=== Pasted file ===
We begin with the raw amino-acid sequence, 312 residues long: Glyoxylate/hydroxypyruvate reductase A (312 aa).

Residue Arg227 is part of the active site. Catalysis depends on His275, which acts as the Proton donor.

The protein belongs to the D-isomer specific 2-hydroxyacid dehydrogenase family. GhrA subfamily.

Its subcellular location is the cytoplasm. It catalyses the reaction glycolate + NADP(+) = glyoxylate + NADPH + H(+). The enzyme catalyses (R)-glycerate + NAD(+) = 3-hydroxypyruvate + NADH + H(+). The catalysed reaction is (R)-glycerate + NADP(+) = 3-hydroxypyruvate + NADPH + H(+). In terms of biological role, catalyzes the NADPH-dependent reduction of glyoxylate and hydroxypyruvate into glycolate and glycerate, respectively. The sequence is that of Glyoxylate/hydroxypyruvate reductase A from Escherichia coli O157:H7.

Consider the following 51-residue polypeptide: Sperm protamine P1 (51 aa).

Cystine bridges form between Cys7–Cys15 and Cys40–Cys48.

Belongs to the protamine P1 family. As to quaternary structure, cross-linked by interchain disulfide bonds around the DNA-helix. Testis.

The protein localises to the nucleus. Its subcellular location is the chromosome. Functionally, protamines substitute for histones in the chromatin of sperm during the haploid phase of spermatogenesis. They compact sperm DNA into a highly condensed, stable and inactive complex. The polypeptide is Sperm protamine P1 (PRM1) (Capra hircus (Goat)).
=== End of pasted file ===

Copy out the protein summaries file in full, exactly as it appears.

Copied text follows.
We begin with the raw amino-acid sequence, 312 residues long: Glyoxylate/hydroxypyruvate reductase A (312 aa).

Residue Arg227 is part of the active site. Catalysis depends on His275, which acts as the Proton donor.

The protein belongs to the D-isomer specific 2-hydroxyacid dehydrogenase family. GhrA subfamily.

Its subcellular location is the cytoplasm. It catalyses the reaction glycolate + NADP(+) = glyoxylate + NADPH + H(+). The enzyme catalyses (R)-glycerate + NAD(+) = 3-hydroxypyruvate + NADH + H(+). The catalysed reaction is (R)-glycerate + NADP(+) = 3-hydroxypyruvate + NADPH + H(+). In terms of biological role, catalyzes the NADPH-dependent reduction of glyoxylate and hydroxypyruvate into glycolate and glycerate, respectively. The sequence is that of Glyoxylate/hydroxypyruvate reductase A from Escherichia coli O157:H7.

Consider the following 51-residue polypeptide: Sperm protamine P1 (51 aa).

Cystine bridges form between Cys7–Cys15 and Cys40–Cys48.

Belongs to the protamine P1 family. As to quaternary structure, cross-linked by interchain disulfide bonds around the DNA-helix. Testis.

The protein localises to the nucleus. Its subcellular location is the chromosome. Functionally, protamines substitute for histones in the chromatin of sperm during the haploid phase of spermatogenesis. They compact sperm DNA into a highly condensed, stable and inactive complex. The polypeptide is Sperm protamine P1 (PRM1) (Capra hircus (Goat)).